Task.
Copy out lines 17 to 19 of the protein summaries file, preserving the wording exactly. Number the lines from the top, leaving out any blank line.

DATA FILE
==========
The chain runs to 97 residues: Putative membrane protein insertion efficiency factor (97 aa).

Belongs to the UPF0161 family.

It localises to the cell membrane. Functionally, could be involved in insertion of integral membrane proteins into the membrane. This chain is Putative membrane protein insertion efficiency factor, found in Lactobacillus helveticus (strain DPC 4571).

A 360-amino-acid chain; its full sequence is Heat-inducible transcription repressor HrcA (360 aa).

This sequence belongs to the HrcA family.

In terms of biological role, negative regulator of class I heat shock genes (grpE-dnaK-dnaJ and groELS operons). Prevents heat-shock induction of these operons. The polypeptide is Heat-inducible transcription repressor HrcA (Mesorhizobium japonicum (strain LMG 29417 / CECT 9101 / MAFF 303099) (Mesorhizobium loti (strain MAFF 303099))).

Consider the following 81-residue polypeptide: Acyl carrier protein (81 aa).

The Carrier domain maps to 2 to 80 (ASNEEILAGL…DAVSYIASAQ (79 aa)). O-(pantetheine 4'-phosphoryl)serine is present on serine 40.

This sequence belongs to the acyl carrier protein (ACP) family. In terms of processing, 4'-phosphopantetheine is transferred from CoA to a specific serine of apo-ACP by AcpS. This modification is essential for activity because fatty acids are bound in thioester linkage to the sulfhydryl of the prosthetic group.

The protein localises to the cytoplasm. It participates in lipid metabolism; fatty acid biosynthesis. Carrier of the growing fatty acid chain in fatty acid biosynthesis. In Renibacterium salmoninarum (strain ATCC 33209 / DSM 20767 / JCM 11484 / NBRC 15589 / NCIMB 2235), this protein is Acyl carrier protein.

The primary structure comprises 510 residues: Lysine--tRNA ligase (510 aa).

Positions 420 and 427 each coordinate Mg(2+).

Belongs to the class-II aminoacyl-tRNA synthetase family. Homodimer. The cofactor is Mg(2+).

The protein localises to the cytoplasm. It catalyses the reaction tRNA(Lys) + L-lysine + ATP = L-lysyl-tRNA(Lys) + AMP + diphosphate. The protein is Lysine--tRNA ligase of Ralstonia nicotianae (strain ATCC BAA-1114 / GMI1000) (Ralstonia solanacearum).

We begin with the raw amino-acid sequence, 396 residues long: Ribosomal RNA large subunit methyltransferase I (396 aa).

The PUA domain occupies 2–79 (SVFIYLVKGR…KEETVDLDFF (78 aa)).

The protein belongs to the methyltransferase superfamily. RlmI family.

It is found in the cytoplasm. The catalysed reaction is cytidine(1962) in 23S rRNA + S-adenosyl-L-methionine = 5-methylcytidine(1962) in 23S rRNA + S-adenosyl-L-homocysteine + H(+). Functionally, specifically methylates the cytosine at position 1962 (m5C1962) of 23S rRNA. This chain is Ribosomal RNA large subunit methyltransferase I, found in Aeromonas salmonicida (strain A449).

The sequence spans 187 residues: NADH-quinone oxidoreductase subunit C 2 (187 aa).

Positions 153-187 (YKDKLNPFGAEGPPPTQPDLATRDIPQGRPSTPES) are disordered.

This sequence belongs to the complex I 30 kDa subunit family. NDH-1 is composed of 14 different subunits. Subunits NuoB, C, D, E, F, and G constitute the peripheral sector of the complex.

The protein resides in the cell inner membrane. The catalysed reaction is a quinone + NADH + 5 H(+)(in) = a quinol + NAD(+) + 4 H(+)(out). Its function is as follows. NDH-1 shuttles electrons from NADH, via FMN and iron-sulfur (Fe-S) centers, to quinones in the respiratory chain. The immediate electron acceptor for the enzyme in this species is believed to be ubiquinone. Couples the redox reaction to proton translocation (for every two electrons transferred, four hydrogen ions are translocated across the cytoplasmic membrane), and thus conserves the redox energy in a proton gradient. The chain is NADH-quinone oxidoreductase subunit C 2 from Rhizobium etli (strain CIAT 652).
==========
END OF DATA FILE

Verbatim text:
The protein belongs to the methyltransferase superfamily. RlmI family.

It is found in the cytoplasm. The catalysed reaction is cytidine(1962) in 23S rRNA + S-adenosyl-L-methionine = 5-methylcytidine(1962) in 23S rRNA + S-adenosyl-L-homocysteine + H(+). Functionally, specifically methylates the cytosine at position 1962 (m5C1962) of 23S rRNA. This chain is Ribosomal RNA large subunit methyltransferase I, found in Aeromonas salmonicida (strain A449).

The sequence spans 187 residues: NADH-quinone oxidoreductase subunit C 2 (187 aa).